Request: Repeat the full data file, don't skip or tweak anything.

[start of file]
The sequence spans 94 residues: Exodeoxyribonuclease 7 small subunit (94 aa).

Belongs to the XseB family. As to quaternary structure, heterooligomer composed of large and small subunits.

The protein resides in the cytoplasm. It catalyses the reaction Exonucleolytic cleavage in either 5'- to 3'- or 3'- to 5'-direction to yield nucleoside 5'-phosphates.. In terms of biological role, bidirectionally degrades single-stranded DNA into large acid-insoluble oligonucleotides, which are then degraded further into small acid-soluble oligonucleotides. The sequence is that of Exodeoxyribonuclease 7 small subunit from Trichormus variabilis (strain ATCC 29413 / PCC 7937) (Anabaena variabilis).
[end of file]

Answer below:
The sequence spans 94 residues: Exodeoxyribonuclease 7 small subunit (94 aa).

Belongs to the XseB family. As to quaternary structure, heterooligomer composed of large and small subunits.

The protein resides in the cytoplasm. It catalyses the reaction Exonucleolytic cleavage in either 5'- to 3'- or 3'- to 5'-direction to yield nucleoside 5'-phosphates.. In terms of biological role, bidirectionally degrades single-stranded DNA into large acid-insoluble oligonucleotides, which are then degraded further into small acid-soluble oligonucleotides. The sequence is that of Exodeoxyribonuclease 7 small subunit from Trichormus variabilis (strain ATCC 29413 / PCC 7937) (Anabaena variabilis).